‘There has been a step-change in behavior since last year with customers relying more on text messaging when communicating with retailers.’ BARE shares an article by Shelley Kohan for Forbes on SMS text messaging customers.

‘SMS text messaging has been around for decades and is generally considered low-tech compared to the complex state of the art technologies used today by many retailers like artificial intelligence inclusive of machine learning and virtual reality.

However, SMS text messaging’s advantages are simplicity of use for both customers and retailers and high return on investment for companies that use it to communicate with their target customers.

SMS Text messaging provides many benefits to customers

Ross Kramer, CEO of Listrak, a company that provides the software infrastructure for SMS text messaging to work, explains why this technology is a favorite with customers and retailers. The customer benefits include early access to sales or special deals and new product release notifications (a good example is footwear brands notifying customers of new sneaker releases). Some retailers use SMS text messaging to engage customers beyond selling products and services by providing opportunities to engage in community conversations like social issues. TULA skincare recently launched an initiative #embraceyourskin around its vision to inspire confidence and help the community by engaging its customers with a weekly self-affirmations texting service.

SMS text communication is a highly regulated industry

Throughout the pandemic text messaging was used heavily by retailers to send customers shipping updates, curbside pick-up information, and order processing details. Loyalty programs can include text messaging as part of a holistic approach to the shopping experience. One of the main reasons that customers have had largely positive responses to this type of communication is that, unknown to most of them, SMS texting is a highly regulated communication process unlike email marketing or telemarketing. As Kramer explains, “The industry wants to make sure that it does not get tarnished by bad actors.”

There are currently no regulations limiting the number of emails that can be sent to customers. However, advertising campaigns that rely on text messaging have to be approved by telecommunication carriers down to the reason, frequency and content of the messages being sent. If companies do not comply with the approved communication plan, there are strong penalties. Applications of campaign usage vary by region so the regulations may be different based on where communications are being sent. For example, a U.S. retailer that wants permission to use a text messaging campaign in both the U.S. and Canada would have to apply for two different approvals from different carriers. The stringent regulations keep text messaging to customers at a reasonable cadence, unlike the robocalling that bombards mobile phones.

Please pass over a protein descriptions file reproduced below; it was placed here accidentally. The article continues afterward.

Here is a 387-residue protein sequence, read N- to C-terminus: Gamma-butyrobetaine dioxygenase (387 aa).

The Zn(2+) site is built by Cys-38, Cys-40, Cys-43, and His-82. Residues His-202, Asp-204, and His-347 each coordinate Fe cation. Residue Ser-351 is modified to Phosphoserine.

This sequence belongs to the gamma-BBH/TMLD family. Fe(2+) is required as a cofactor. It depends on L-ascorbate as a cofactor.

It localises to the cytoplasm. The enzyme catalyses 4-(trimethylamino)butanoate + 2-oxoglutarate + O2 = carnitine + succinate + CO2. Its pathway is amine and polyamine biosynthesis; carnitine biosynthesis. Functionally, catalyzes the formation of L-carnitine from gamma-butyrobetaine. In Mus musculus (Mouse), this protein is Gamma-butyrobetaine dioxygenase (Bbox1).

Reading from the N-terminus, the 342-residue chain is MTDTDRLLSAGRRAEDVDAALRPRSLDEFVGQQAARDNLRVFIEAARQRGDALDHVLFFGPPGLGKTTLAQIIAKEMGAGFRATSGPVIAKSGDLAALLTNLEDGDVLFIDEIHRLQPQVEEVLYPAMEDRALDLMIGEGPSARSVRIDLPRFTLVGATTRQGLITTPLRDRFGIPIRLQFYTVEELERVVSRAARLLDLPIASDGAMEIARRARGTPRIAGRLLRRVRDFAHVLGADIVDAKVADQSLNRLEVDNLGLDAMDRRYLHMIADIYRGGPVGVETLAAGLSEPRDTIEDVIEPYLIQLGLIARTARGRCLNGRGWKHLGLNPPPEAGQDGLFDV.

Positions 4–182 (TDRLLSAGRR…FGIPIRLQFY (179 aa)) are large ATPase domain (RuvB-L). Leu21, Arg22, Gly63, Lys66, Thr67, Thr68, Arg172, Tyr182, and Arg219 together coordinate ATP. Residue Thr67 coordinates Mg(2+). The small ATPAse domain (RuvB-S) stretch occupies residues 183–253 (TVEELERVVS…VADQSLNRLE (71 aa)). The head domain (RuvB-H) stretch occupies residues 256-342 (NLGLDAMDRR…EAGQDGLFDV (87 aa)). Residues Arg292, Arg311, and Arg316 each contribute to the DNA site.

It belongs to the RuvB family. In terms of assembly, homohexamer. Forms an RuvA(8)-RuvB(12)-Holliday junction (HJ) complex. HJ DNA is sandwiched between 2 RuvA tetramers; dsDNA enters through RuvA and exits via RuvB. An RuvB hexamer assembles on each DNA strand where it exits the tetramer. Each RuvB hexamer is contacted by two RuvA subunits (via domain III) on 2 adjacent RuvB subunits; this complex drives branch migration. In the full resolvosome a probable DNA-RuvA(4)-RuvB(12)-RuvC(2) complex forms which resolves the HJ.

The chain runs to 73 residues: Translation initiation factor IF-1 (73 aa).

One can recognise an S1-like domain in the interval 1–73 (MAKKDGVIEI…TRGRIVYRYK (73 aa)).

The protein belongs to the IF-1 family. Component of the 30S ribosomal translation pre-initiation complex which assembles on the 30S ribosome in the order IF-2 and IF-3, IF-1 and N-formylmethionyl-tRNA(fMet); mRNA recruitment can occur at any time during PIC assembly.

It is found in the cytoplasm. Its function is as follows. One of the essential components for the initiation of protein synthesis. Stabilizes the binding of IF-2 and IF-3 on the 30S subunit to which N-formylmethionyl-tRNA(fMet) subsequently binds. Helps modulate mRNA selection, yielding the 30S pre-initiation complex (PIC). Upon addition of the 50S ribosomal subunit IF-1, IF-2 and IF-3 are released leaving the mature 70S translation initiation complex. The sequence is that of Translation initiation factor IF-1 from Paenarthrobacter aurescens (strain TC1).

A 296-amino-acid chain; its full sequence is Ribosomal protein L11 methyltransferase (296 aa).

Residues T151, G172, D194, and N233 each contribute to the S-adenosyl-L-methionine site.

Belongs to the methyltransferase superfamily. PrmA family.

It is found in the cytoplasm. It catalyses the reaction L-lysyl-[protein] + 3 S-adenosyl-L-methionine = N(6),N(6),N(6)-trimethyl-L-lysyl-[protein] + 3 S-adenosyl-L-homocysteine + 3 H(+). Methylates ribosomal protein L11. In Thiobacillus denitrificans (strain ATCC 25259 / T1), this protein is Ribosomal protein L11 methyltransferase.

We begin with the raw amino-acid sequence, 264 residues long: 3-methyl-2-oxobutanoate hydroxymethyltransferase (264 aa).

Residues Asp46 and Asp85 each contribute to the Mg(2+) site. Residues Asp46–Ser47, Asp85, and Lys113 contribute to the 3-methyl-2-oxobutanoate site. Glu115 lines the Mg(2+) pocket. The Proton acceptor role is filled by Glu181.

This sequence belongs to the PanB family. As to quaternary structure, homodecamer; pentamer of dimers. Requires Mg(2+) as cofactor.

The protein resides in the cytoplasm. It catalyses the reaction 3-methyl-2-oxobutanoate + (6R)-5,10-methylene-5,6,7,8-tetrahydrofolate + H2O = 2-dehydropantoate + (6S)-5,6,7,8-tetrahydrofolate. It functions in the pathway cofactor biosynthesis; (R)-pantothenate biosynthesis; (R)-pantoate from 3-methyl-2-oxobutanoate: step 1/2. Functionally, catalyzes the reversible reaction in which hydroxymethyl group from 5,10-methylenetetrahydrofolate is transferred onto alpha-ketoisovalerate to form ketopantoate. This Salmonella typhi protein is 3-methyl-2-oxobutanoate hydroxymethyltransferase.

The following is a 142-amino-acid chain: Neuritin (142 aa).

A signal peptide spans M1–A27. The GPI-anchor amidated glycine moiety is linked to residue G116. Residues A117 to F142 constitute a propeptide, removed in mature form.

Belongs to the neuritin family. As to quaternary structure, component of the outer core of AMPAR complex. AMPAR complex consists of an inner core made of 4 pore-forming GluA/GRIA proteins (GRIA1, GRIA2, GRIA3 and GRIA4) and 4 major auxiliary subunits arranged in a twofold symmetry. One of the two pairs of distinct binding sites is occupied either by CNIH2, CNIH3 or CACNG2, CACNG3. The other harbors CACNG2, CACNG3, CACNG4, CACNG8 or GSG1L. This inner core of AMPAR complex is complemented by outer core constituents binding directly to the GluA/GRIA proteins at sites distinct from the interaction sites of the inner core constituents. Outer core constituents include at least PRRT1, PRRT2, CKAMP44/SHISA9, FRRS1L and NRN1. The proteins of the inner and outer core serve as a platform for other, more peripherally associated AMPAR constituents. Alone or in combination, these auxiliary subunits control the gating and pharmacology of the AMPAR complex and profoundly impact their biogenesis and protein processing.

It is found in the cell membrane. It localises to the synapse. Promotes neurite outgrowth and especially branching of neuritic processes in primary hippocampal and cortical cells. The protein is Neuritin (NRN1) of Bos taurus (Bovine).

A step-change in behavior has increased text usage by customers

There has been a step-change in behavior since last year with customers relying more on text messaging when communicating with retailers, but also with appointment scheduling (doctor’s offices is a good example). According to Kramer, while the communication for appointments is person-to-person and highly transactional, the commercial traffic broadcast messaging is highly monitored. From a customer perspective, the procedures to sign up for text messaging and to stop it are simple, immediate and effective. Many retailers use “tap” buttons to make signing up easy and by texting STOP, customers can immediately unsubscribe from future messages. When email marketing was deployed years ago, the industry was not regulated and the cost to create email campaigns was very low which allowed many unscrupulous companies to annoy customers by flooding them with emails. SMS text messaging requires a higher barrier of entry and a greater cost for retailers, deterring the bad actors.

Retailers build deeper relationships with their customers

Text messaging is a high disruptor and prompts users to stop what they are doing to answer the message creating an intimate channel for retailers to communicate with their customers. The high engagement with customers has turned into revenue for many retailers. Kramer states, “SMS text messaging can create 25 cents per dollar in revenue earned from customers as compared to 5 cents per email.” Kramer adds the other component that makes this type of communication highly responsive is that text messages are delivered immediately (even through a locked screen) and are not buried in a junk mail folder like email.

The benefit is on the customer side

In summary, SMS text messaging is one of the fastest-growing channels for retail communication according to Kramer, due to the impressive return on investment for retailers, positive customer response, and the immediacy factor. By comparison, the disadvantages to retailers are minor, including the higher cost of entry and less frequent cadence as compared to emails. But these are actually advantages for customers, holding communications below the annoyance level and also keeping less reputable companies at bay.’

 

Read the original article in full here.


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